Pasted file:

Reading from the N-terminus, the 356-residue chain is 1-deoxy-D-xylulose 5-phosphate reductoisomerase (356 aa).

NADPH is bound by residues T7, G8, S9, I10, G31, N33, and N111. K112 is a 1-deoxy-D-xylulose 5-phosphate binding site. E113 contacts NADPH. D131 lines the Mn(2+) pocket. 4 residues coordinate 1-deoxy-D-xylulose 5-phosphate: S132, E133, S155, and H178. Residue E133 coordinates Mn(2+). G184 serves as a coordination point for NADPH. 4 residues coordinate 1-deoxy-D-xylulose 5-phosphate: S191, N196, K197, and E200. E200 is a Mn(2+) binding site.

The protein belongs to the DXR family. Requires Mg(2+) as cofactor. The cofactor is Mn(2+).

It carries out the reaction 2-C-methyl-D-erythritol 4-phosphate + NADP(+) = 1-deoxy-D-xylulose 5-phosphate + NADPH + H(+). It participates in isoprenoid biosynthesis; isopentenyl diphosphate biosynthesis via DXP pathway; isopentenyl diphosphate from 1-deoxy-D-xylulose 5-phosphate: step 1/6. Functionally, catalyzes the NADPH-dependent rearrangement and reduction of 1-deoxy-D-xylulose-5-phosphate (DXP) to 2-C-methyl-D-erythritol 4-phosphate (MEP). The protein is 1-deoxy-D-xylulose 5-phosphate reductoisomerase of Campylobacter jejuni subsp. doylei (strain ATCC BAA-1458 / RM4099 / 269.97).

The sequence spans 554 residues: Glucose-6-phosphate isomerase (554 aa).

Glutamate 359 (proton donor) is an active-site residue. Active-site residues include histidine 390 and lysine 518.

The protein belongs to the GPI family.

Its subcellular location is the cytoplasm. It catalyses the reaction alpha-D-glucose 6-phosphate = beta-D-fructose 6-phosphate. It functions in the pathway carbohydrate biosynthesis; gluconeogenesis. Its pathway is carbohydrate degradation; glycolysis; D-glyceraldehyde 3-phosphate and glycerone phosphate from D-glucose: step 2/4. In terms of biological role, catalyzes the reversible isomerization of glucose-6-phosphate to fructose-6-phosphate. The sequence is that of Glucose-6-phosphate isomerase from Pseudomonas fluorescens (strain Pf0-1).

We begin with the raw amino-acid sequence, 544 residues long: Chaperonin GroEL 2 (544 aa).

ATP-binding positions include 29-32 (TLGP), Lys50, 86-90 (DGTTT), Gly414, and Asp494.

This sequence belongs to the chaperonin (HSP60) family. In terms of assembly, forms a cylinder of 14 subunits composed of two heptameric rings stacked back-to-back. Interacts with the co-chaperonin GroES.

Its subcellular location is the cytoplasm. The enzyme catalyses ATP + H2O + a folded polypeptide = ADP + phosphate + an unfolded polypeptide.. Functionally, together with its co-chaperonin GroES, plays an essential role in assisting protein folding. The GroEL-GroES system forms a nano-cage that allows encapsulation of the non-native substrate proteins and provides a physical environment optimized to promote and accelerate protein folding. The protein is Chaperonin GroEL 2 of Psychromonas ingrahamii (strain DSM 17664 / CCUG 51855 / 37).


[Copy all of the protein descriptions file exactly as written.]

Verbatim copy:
Reading from the N-terminus, the 356-residue chain is 1-deoxy-D-xylulose 5-phosphate reductoisomerase (356 aa).

NADPH is bound by residues T7, G8, S9, I10, G31, N33, and N111. K112 is a 1-deoxy-D-xylulose 5-phosphate binding site. E113 contacts NADPH. D131 lines the Mn(2+) pocket. 4 residues coordinate 1-deoxy-D-xylulose 5-phosphate: S132, E133, S155, and H178. Residue E133 coordinates Mn(2+). G184 serves as a coordination point for NADPH. 4 residues coordinate 1-deoxy-D-xylulose 5-phosphate: S191, N196, K197, and E200. E200 is a Mn(2+) binding site.

The protein belongs to the DXR family. Requires Mg(2+) as cofactor. The cofactor is Mn(2+).

It carries out the reaction 2-C-methyl-D-erythritol 4-phosphate + NADP(+) = 1-deoxy-D-xylulose 5-phosphate + NADPH + H(+). It participates in isoprenoid biosynthesis; isopentenyl diphosphate biosynthesis via DXP pathway; isopentenyl diphosphate from 1-deoxy-D-xylulose 5-phosphate: step 1/6. Functionally, catalyzes the NADPH-dependent rearrangement and reduction of 1-deoxy-D-xylulose-5-phosphate (DXP) to 2-C-methyl-D-erythritol 4-phosphate (MEP). The protein is 1-deoxy-D-xylulose 5-phosphate reductoisomerase of Campylobacter jejuni subsp. doylei (strain ATCC BAA-1458 / RM4099 / 269.97).

The sequence spans 554 residues: Glucose-6-phosphate isomerase (554 aa).

Glutamate 359 (proton donor) is an active-site residue. Active-site residues include histidine 390 and lysine 518.

The protein belongs to the GPI family.

Its subcellular location is the cytoplasm. It catalyses the reaction alpha-D-glucose 6-phosphate = beta-D-fructose 6-phosphate. It functions in the pathway carbohydrate biosynthesis; gluconeogenesis. Its pathway is carbohydrate degradation; glycolysis; D-glyceraldehyde 3-phosphate and glycerone phosphate from D-glucose: step 2/4. In terms of biological role, catalyzes the reversible isomerization of glucose-6-phosphate to fructose-6-phosphate. The sequence is that of Glucose-6-phosphate isomerase from Pseudomonas fluorescens (strain Pf0-1).

We begin with the raw amino-acid sequence, 544 residues long: Chaperonin GroEL 2 (544 aa).

ATP-binding positions include 29-32 (TLGP), Lys50, 86-90 (DGTTT), Gly414, and Asp494.

This sequence belongs to the chaperonin (HSP60) family. In terms of assembly, forms a cylinder of 14 subunits composed of two heptameric rings stacked back-to-back. Interacts with the co-chaperonin GroES.

Its subcellular location is the cytoplasm. The enzyme catalyses ATP + H2O + a folded polypeptide = ADP + phosphate + an unfolded polypeptide.. Functionally, together with its co-chaperonin GroES, plays an essential role in assisting protein folding. The GroEL-GroES system forms a nano-cage that allows encapsulation of the non-native substrate proteins and provides a physical environment optimized to promote and accelerate protein folding. The protein is Chaperonin GroEL 2 of Psychromonas ingrahamii (strain DSM 17664 / CCUG 51855 / 37).